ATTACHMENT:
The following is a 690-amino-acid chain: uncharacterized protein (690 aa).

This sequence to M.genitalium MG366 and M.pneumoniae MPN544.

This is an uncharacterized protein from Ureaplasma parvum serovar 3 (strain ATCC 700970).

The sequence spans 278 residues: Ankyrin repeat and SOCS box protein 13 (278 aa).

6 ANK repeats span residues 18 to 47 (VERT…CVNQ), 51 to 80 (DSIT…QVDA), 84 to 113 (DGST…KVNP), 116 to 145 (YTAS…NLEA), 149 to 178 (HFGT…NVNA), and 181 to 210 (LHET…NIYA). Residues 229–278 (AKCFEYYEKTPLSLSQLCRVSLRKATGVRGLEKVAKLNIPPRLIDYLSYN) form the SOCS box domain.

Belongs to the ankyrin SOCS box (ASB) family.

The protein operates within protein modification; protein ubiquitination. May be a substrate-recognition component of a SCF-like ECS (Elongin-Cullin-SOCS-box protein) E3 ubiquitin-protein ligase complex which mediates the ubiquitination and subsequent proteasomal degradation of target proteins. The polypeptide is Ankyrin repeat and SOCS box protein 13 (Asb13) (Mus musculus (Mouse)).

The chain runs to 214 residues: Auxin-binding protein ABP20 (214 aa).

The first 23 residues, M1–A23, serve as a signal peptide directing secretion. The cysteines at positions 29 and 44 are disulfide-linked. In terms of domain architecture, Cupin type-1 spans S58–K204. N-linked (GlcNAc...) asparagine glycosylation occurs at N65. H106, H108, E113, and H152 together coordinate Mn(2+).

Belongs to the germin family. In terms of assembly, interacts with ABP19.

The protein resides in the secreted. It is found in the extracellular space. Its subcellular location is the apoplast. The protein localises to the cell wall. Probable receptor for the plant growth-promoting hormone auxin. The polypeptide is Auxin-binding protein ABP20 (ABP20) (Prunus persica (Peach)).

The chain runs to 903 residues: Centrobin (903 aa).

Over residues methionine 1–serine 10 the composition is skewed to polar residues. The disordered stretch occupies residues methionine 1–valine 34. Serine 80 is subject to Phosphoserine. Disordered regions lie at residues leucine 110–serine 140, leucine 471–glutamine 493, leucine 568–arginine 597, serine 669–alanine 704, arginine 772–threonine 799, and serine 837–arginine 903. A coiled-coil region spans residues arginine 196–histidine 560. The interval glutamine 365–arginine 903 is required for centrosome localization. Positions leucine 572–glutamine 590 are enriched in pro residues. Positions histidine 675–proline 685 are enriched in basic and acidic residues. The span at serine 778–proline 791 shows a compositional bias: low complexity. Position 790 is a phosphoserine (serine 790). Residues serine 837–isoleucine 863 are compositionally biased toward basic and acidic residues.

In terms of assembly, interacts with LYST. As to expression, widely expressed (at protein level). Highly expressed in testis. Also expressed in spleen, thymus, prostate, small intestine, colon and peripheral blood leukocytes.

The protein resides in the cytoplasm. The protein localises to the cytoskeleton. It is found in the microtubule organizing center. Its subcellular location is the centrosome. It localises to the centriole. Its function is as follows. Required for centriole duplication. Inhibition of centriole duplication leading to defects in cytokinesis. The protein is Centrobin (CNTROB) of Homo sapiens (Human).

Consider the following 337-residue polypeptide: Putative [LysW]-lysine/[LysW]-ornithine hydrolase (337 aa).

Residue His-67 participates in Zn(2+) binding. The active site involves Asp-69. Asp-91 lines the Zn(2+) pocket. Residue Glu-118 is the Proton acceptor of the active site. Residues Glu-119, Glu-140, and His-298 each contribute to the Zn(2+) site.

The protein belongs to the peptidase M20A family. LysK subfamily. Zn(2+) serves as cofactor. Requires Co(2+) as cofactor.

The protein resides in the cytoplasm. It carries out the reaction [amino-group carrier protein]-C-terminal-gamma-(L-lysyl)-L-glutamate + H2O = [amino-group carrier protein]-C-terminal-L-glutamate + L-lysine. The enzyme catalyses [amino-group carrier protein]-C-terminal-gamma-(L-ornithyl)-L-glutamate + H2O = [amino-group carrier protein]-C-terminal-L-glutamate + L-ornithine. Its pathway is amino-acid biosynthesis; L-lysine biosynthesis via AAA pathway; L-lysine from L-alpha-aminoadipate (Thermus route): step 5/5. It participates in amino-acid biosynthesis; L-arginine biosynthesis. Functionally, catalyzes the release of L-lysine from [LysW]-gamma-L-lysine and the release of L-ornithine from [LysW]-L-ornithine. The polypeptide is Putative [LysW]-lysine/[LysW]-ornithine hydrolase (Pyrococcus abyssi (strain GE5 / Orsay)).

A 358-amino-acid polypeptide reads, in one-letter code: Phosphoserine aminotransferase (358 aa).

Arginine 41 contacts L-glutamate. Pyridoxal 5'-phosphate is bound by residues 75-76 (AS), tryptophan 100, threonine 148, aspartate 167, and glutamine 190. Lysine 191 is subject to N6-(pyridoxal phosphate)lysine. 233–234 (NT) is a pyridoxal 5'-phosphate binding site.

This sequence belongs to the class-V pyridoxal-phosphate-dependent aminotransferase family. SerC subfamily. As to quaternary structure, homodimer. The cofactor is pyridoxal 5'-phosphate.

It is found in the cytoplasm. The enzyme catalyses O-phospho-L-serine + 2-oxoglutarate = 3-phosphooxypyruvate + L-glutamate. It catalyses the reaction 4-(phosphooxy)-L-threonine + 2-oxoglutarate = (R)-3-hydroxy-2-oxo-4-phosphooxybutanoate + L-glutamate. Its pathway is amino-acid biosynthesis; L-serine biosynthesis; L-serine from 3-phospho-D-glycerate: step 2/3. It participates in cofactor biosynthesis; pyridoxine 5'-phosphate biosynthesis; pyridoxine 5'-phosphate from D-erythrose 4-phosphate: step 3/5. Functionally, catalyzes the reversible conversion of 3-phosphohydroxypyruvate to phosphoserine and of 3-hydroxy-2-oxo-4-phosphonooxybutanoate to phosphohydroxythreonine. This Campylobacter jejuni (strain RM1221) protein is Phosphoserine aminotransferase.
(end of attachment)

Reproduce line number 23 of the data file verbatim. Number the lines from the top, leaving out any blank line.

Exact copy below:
It is found in the cytoplasm. The enzyme catalyses O-phospho-L-serine + 2-oxoglutarate = 3-phosphooxypyruvate + L-glutamate. It catalyses the reaction 4-(phosphooxy)-L-threonine + 2-oxoglutarate = (R)-3-hydroxy-2-oxo-4-phosphooxybutanoate + L-glutamate. Its pathway is amino-acid biosynthesis; L-serine biosynthesis; L-serine from 3-phospho-D-glycerate: step 2/3. It participates in cofactor biosynthesis; pyridoxine 5'-phosphate biosynthesis; pyridoxine 5'-phosphate from D-erythrose 4-phosphate: step 3/5. Functionally, catalyzes the reversible conversion of 3-phosphohydroxypyruvate to phosphoserine and of 3-hydroxy-2-oxo-4-phosphonooxybutanoate to phosphohydroxythreonine. This Campylobacter jejuni (strain RM1221) protein is Phosphoserine aminotransferase.